What Are the 7 Rights of Medication?

Medically Reviewed by Jabeen Begum, MD on October 10, 2022
4 min read

One of the most serious responsibilities that health care providers have is administering medications correctly. There are seven rights of medication administration and three checks to protect patients and health care providers from serious mistakes.

It can be a great burden to try and remember what medicine needs to be given, who needs to take it, and when it needs to be administered, especially if you’re juggling a large number of patients. Staying vigilant about medication administration is of high importance to avoid feeling overwhelmed and to keep your patients safe. What are the seven rights of medications?

First off, make sure that you have the right individual. This might seem obvious, but any exhausted provider or provider managing a handful of patients can make such a simple mistake. No matter how long you’ve been in your field, always take the time to check multiple sources to make sure you’re giving medication to the right person.

You can check the individual’s name on the medication’s label and compare it to any records you have, ask the patient for their name, and have them confirm their date of birth.

Always triple-check that you’re giving the right medication to your patient. Giving the wrong medication is a problem in and of itself, not to mention that it could trigger allergies, cause bad side effects, prompt unnecessary symptoms, and have grave results. After confirming that you have the right individual, read the medication’s label and review the patient’s charts to confirm you’re going to give the correct medication.

Along with giving the right medication comes giving the right dose. Administering the incorrect dose means the person could end up with an overdose, injury, or worse. You’ll be able to find the right dose on the individual’s chart alongside the form that the medication comes in, e.g., liquids to swallow, liquids through IV, or pills to ingest. Depending on the form, the doses will vary.

If something seems off — a change in form, size, color, or dose — compare the dose information with one or two other sources. Even if it delays the administration for a short period of time, you should be completely certain before giving an individual their medicine.

In many cases, medications need to be administered at a certain time depending on other medicine they’re taking, when they eat meals, when they’ve last taken the medication, etc. This isn’t always the case, but you should be careful to take note of which medications are time sensitive and which ones aren’t. Whenever you give an individual medicine, you need to record it so that anyone helping you treat this patient knows when they last took a dose. Consults the medicine’s label and the patient’s chart to confirm when it should be administered.

In this scenario, the word “route” is defined as how and where a patient takes their medication. For example, many medications are taken orally. There should be clear instructions on the individual’s chart or on the medicine itself directing you to give it vaginally, rectally, in the eyes or ears, through the skin, via the lungs, or another route.

Sometimes it's obvious — a nasal spray is meant for the nose, topical medications go directly on the skin, eye drops are for the eyes, and so on. But you shouldn’t get into the habit of assuming. Always triple-check multiple sources to confirm what you think you know!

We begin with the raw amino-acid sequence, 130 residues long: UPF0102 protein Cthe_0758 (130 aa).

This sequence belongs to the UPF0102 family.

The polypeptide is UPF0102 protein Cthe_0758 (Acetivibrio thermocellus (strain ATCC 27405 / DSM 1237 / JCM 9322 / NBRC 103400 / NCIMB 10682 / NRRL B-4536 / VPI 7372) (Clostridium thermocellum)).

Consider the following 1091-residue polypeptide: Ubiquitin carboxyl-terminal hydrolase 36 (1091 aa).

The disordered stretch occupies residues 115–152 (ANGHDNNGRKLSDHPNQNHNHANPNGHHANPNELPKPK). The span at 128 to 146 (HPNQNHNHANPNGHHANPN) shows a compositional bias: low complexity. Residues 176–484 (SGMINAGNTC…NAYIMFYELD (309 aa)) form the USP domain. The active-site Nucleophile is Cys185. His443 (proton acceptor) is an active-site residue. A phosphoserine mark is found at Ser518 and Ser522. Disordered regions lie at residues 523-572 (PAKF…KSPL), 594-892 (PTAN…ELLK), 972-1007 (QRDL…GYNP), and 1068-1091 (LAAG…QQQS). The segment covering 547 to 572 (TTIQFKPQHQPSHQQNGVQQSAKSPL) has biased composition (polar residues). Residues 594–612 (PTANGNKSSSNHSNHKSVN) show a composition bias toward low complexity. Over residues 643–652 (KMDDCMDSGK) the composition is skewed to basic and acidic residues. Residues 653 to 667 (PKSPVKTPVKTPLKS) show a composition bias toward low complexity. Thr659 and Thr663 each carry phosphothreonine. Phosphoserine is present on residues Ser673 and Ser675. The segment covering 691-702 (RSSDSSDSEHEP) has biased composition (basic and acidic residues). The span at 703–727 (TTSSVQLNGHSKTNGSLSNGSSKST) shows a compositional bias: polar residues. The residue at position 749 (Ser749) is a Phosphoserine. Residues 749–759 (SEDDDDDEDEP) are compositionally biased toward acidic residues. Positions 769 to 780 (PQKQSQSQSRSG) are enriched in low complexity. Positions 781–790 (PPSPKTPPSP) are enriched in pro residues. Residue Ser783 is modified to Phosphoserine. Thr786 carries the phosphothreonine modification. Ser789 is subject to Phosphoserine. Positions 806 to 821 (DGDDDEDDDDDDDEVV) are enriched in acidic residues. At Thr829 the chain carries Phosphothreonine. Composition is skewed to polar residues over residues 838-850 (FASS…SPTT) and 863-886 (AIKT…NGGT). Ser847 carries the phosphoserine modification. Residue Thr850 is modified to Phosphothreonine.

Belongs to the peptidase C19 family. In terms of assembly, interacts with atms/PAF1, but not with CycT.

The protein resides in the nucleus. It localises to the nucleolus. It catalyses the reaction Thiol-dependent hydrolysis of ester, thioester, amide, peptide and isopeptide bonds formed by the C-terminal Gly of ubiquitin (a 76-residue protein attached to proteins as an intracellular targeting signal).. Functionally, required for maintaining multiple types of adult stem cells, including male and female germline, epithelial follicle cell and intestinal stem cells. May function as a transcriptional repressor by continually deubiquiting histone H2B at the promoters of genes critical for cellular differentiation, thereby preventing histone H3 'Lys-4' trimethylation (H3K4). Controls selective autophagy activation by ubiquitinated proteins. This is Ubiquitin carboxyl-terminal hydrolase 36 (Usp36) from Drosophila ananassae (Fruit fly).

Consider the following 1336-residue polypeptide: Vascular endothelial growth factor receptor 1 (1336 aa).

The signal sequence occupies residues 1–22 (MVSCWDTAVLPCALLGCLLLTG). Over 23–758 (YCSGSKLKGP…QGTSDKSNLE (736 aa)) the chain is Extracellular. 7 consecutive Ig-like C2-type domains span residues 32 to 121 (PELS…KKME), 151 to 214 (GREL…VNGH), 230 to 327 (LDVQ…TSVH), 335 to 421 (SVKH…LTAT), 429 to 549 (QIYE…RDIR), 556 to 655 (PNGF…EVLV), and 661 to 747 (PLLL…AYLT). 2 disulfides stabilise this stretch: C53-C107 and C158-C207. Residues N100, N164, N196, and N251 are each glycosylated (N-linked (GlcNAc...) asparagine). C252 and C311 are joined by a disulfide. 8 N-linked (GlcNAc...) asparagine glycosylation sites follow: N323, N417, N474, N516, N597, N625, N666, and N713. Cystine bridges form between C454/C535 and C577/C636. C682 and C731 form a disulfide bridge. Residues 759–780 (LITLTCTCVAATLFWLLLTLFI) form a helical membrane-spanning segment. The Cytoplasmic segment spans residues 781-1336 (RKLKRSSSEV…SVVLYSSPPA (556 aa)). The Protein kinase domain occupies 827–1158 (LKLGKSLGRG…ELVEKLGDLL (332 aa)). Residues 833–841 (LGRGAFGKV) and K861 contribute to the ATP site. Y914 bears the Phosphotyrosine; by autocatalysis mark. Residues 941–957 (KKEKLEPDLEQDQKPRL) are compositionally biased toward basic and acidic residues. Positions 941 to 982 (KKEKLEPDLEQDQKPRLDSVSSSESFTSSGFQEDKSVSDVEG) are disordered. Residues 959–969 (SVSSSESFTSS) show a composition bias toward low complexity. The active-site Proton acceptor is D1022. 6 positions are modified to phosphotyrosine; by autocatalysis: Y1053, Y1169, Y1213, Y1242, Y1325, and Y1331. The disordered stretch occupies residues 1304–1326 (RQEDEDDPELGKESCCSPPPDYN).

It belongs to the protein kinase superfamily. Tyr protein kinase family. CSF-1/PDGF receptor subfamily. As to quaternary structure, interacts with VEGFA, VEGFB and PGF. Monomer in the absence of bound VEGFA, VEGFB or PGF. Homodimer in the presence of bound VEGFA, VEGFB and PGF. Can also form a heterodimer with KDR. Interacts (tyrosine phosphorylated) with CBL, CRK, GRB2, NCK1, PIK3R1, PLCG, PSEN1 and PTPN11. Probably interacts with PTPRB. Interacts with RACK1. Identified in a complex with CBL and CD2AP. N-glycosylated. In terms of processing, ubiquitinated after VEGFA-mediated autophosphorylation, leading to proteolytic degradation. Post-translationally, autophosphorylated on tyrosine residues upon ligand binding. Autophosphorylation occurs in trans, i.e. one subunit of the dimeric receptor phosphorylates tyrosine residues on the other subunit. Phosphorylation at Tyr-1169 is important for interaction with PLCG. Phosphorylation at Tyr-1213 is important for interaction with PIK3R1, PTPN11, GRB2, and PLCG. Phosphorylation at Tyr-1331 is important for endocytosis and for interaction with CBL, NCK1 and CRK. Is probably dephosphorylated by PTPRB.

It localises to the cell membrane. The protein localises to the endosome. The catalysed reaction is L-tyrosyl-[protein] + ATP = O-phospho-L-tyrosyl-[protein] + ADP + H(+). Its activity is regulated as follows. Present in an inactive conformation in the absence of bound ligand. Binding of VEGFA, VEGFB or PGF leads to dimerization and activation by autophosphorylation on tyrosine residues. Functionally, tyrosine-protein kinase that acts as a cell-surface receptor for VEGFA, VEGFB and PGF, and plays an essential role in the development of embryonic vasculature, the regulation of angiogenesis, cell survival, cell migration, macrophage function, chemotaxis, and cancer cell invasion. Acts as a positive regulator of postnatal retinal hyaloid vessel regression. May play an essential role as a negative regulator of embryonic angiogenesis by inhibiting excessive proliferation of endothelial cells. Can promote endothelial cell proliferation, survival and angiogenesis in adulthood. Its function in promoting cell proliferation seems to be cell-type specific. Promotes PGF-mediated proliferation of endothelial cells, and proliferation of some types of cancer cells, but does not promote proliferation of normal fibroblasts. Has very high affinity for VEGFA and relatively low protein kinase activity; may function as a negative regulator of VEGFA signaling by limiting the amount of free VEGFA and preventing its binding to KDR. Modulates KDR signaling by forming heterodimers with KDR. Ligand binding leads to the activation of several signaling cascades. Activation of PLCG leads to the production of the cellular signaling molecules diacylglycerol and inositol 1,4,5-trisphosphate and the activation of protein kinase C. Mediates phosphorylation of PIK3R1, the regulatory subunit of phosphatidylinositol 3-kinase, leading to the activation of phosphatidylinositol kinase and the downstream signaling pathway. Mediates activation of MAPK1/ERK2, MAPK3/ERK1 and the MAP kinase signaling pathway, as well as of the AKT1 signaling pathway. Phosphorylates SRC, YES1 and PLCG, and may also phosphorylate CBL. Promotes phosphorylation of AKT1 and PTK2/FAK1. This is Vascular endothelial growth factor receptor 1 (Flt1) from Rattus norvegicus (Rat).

In addition to confirming every step leading up to the medication’s administration, you need to document what you’ve done afterward. There are likely multiple health care professionals checking in on each individual patient at a time, not to mention shift changes and other disruptions. This is why it’s extremely important to communicate everything you’ve done for your patients on paper or electronically.

You can’t be too detailed — take note of any missed doses, mistakes, side effects, interactions with other medications, and more. Always leave your signature or initials so the report can be traced back to you if questions or concerns arise.

The purpose of giving medication is to elicit a positive response! Record whether or not the medication is doing its job and to what extent so that everyone caring for this individual can be on the same page when it comes to delivering a solution as quickly and efficiently as possible.

In addition to following the seven medication administration rights, there are three checks that you must perform. Read the individual’s chart three times before letting your patient take their medication: before you prepare the medication, while you prepare the medication, and when returning or discarding the container. Additionally, you can follow these tips to create a safer environment for your patients:

  • Never pre-prepare medications, such as pouring enough for the entire day or portioning enough for the morning during the night before.
  • Always wash your hands before preparing medications, and don’t touch them with your bare hands.
  • Store liquid medicines in a refrigerator or a cool, dark cabinet if a refrigerator isn’t available.
  • Don’t rush, take your time.
  • Concentrate and avoid distractions or interruptions if possible.
  • If you think you’ve made an error, notify someone immediately. The sooner you try to fix a mistake, the better the outcome may be.

While the primary goal is to care for the individuals entrusted to you, this advice protects you as well. Any mistakes made on your part could land you in trouble. Adhering to the seven rights and three checks is the best thing you can do for all involved.